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The Netherlands - Ceylon Heritage



Four hundred years of relations between The Netherlands and Ceylon/Sri Lanka



Thanks to the Dutch Foundation "400 years VOC", it is now widely known in The Netherlands that this first multinational company was officially established during a session in the Ridderzaal (Hall of Knights) on the 20th of March 1602.


It is practically unknown, however, that on the 30th of May in the same year Admiral Joris van Spilbergen became the first Dutchman to set foot ashore in the neighbourhood of Batticaloa. From there he undertook a journey to Kandy, where he met the Ceylonese King Wimala Dharma Suriya.

The relations between the two countries go back to that year. During the VOC period (1656-1796) these relations were close, but often strained.

As a trading company the VOC was mainly interested in making a profit. The administrative and judicial reforms, expansion of agriculture and horticulture and construction of canals were carried out in order to promote trade.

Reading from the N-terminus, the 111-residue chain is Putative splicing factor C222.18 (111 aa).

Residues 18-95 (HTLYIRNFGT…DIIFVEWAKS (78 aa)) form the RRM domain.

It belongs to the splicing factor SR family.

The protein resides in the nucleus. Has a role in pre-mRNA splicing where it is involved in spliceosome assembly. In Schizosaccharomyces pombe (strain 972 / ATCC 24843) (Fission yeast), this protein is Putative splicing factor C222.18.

The most coveted product was cinnamon.  Rev. Baldaeus who was employed by the VOC, wrote: "especially in this island grows the finest cinnamon, that Helena and costly bride, who during many years has been contested for both by the Portuguese and the Dutch".

Galle, in an old Dutch printing.


A Touch of History


The Mahawamsa, written by the monk Mahanama at the end of the fifth century A.C. carries the story that Prince Vijaya with a group of 700 followers arrived at Ceylon from India in 543 B.C. According to the legend Vijaya was a descendent of a lion, in Sinhalese called Sinha. Thus his descendants are called Sinhalese, still the name of the largest section of the island population.